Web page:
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Paris for 5 Nights then Italy for 10 Nights... HOW MUCH MONEY DO I NEED?

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Hello everyone. My fiancee and I are first time travelers to Europe so I'm naive to some things. We're eloping to Paris then Honeymooning in Italy (Venice, Florence and Rome)

Obviously my question is vague in the sense that you can completely go nuts and stay in 5 star hotels and eat at the priciest places but realistically - staying in 3 star hotels and eating/dining in normal settings with the occassional splurge on dinner, etc... what can I expect to spend? I have about $10,000 planned.

Also, as a follow up question - how much $ to Euro should I exchange in the States, prior to my trip. I dont feel like traveling with alot of money for security reasons... I was thinking about $1000 which is approx 700 to 750 euro (on me).

Will I be able to use my Citibank Mastercard over there? Do they charge alot per transaction? Questions like these is what Im not sure about...

When I go to ATM - it obviously spits out Euros, right? What can I expect to be charged, etc?

Thanks for your help!!!

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    I'll answer a few but haven't been to those places in Italy and it appears you aren't going to be in Paris much, anyway. FOr costs in Paris, I would have suggested budgeting maybe 250-300 euro per day for the two of you, not being cheap about it (for hotels and meals, etc.). So I guess that would be $300-375 per day, I guess, although you can certainly go cheaper if you want (I'm thinking a nice 3* hotel may run 175 euro).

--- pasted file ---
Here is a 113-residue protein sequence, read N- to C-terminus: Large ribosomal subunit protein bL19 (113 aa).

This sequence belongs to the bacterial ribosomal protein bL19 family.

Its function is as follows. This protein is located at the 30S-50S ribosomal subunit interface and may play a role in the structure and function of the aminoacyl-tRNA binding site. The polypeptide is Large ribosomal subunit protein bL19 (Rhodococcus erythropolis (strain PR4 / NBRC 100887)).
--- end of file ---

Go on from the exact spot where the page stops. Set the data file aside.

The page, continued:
I don't bring any euro from the US with me anymore to Europe, I just use the ATMs at the airport upon arrival. Worse comes to worst, you can usually get into town with a credit card (by taxi or Air France airport bus) and use an ATM there. Or exchange dollars at the exchange desk at the airport, if you really had to, but some ATM should work.

    Mastercard is widely taken in Europe, no problem. "They" doesn't charge anything for your credit card if you mean European businesses, it is Citibank that will charge you for using it abroad. You'd have to check with them, but I think it is 3 pct of the charge.

    ATMs do give you euros but they usually have screens where you can choose a language as far as I've seen. Again, the ATM won't charge you anything, your bank will, so ask them. IF it is Citibank again for your ATM card account, I don't know but suspect it will be 3 pct for the charge and maybe some other flat ATM fee, but I don't really know. Good idea for you to call them anyway to give them a heads up that you will be using it in Europe (both cards) so they wont flag the charges or ATM withdrawals as suspicious and close it down.

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    I think Christina has covered most of your questions - follow her advice.

    $10,000 will more than cover you for 15 days in Europe, even if that includes airfare. You can stay in less expensive 2 star hotels if you're concerned about your budget.

    Eating is cheaper if you avoid the high tourist areas. Walk a few blocks away and the prices drop substantially. Some things that add substantially to your food budget:

    - eating outside. Take out is the cheapest, more expensive is eating sitting at a table inside, more expensive yet is eating at a table outside. Of course you'll want to sit outside at times but be aware of the price differential.